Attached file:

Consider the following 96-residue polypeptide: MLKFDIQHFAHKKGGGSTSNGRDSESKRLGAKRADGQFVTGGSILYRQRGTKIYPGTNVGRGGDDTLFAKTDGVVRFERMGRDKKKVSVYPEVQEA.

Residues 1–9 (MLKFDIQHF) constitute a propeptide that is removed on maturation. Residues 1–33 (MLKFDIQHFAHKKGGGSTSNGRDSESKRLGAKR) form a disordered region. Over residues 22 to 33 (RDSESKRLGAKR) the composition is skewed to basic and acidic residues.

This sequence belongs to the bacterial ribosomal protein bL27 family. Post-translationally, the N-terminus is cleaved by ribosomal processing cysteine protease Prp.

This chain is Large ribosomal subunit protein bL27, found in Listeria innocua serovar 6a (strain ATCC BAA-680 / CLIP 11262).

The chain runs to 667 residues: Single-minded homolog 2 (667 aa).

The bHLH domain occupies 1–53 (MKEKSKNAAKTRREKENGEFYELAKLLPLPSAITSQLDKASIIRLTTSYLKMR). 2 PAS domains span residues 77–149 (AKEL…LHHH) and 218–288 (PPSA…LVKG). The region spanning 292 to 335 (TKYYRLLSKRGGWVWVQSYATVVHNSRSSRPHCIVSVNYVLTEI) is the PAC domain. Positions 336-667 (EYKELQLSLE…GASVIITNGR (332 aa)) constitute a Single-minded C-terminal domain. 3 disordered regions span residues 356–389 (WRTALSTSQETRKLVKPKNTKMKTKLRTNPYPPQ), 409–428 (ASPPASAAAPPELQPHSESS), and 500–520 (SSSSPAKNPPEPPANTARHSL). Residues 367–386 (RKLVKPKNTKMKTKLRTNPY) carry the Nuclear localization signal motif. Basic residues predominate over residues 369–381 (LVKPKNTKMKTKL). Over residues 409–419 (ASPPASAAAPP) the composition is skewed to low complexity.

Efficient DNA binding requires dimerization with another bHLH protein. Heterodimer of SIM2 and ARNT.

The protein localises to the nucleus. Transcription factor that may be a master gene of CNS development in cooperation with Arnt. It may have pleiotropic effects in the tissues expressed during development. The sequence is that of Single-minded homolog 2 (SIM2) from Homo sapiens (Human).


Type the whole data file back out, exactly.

Consider the following 96-residue polypeptide: MLKFDIQHFAHKKGGGSTSNGRDSESKRLGAKRADGQFVTGGSILYRQRGTKIYPGTNVGRGGDDTLFAKTDGVVRFERMGRDKKKVSVYPEVQEA.

Residues 1–9 (MLKFDIQHF) constitute a propeptide that is removed on maturation. Residues 1–33 (MLKFDIQHFAHKKGGGSTSNGRDSESKRLGAKR) form a disordered region. Over residues 22 to 33 (RDSESKRLGAKR) the composition is skewed to basic and acidic residues.

This sequence belongs to the bacterial ribosomal protein bL27 family. Post-translationally, the N-terminus is cleaved by ribosomal processing cysteine protease Prp.

This chain is Large ribosomal subunit protein bL27, found in Listeria innocua serovar 6a (strain ATCC BAA-680 / CLIP 11262).

The chain runs to 667 residues: Single-minded homolog 2 (667 aa).

The bHLH domain occupies 1–53 (MKEKSKNAAKTRREKENGEFYELAKLLPLPSAITSQLDKASIIRLTTSYLKMR). 2 PAS domains span residues 77–149 (AKEL…LHHH) and 218–288 (PPSA…LVKG). The region spanning 292 to 335 (TKYYRLLSKRGGWVWVQSYATVVHNSRSSRPHCIVSVNYVLTEI) is the PAC domain. Positions 336-667 (EYKELQLSLE…GASVIITNGR (332 aa)) constitute a Single-minded C-terminal domain. 3 disordered regions span residues 356–389 (WRTALSTSQETRKLVKPKNTKMKTKLRTNPYPPQ), 409–428 (ASPPASAAAPPELQPHSESS), and 500–520 (SSSSPAKNPPEPPANTARHSL). Residues 367–386 (RKLVKPKNTKMKTKLRTNPY) carry the Nuclear localization signal motif. Basic residues predominate over residues 369–381 (LVKPKNTKMKTKL). Over residues 409–419 (ASPPASAAAPP) the composition is skewed to low complexity.

Efficient DNA binding requires dimerization with another bHLH protein. Heterodimer of SIM2 and ARNT.

The protein localises to the nucleus. Transcription factor that may be a master gene of CNS development in cooperation with Arnt. It may have pleiotropic effects in the tissues expressed during development. The sequence is that of Single-minded homolog 2 (SIM2) from Homo sapiens (Human).